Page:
It appears that the market of automotive has yet more surprises to unravel. This a new one we have in hands today to talk about in this article.
It’s not a matter of road accident, not even an issue of malfunction or deficiency in the production of a sleek vehicle built by a major European car company. It’s a defamation suit filed against a notorious company like Ferrari.
The cause of the suit is the inability to purchase a limited-production Ferrari super-car. Little disappointing, isn’t it?
Rejected purchase application
We all know how a view of a sleek super-car from a major car manufacturer like Ferrari could do to any person. Vehicles of this sort are produced in limited number and get sold out in no time, so Ferrari official prefer to carefully pick the buyers of its own vehicles.
Meanwhile, a flea market emperor in Florida called Preston Henn filed a Verified Complaint for Damage in the United States Court, in the Southern District of Florida for not being able to buy a La Ferrari Spider.
Henn claimed that he mailed a 1,000,000 dollars deposit check directly to Sergio Marchionne, the CEO of Ferrari. Nice try Henn.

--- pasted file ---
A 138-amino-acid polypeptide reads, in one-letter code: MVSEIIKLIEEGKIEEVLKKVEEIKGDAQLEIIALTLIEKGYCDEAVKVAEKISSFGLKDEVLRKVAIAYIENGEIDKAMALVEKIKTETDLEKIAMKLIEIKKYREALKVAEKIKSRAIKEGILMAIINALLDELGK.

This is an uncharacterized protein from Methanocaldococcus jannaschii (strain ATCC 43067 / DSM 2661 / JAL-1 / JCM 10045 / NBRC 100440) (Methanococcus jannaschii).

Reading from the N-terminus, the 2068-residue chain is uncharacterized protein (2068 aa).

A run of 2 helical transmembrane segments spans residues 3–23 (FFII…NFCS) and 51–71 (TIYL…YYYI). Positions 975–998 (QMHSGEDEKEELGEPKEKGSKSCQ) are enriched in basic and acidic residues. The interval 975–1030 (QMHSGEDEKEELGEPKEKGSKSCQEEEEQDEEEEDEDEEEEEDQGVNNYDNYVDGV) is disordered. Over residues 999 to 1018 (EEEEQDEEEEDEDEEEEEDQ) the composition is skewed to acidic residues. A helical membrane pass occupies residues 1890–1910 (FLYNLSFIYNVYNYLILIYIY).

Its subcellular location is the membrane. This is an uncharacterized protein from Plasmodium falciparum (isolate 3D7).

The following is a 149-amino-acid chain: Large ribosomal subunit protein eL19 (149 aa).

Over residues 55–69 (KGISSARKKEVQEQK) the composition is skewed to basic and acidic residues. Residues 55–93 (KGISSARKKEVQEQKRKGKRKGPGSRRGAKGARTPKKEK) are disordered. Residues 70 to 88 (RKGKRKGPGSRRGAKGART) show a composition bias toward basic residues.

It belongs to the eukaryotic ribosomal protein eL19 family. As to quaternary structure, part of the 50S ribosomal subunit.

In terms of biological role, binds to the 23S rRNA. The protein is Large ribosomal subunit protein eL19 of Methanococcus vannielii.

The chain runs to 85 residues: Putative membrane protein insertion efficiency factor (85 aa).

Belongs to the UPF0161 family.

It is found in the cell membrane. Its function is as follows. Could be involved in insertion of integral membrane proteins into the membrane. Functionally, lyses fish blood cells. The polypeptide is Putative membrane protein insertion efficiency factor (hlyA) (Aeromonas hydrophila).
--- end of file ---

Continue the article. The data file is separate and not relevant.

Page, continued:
The filed complaint was leaked to a number of news websites. It included a brief summary about Henn’s history with buying Ferrari vehicles which stretches back to the 60s.
The complaint marked also his extensive collection of vehicles which includes-presumably- one of the world’s most expensive automobiles the 275GTB/C6885 Speciale.
That’s not the end of it. Preston, who is nicknamed the “Sultan of Swap” went for pursuing a defamation suit against Ferrari.
It looks like Henn is totally adamant to take Ferrari to court for questioning the main reasons behind denying his call for purchase.
The leaked document stated that denying Henn’s application harmed his reputation and made him subject of disrespect and disrepute in his profession, occupation, and trade.
It’s still unclear how much he is going after with this suit, but of course is nowhere less than 75,000 dollars.
Without the existence of this suit, we wouldn’t have known about the whole issue of Henn’s failure to obtain the La Ferrari Spider.
Whatever the reason which urged Ferrari to do that, unraveling such an issue hurts Henn reputation in the first place, not the company.
Actually, that’s a sort of Streisand effect-like situation as many people we’ll be carefully following this issue since it’s the first time an automaker is getting tried for being discreet in selling his special high-end vehicles.
The Streisand effect is the phenomenon when the attempt of hiding or censoring information results unintentionally in publicizing this information.
It has of course a psychological illustration; most people get curious when they know there something is being kept from them, hence through many means to know it, which makes the spread of this information increased.
Streisand effect is named after an American entertainer who attempted to suppress some photographs displaying her residence, which ended up in drawing more public attention to it.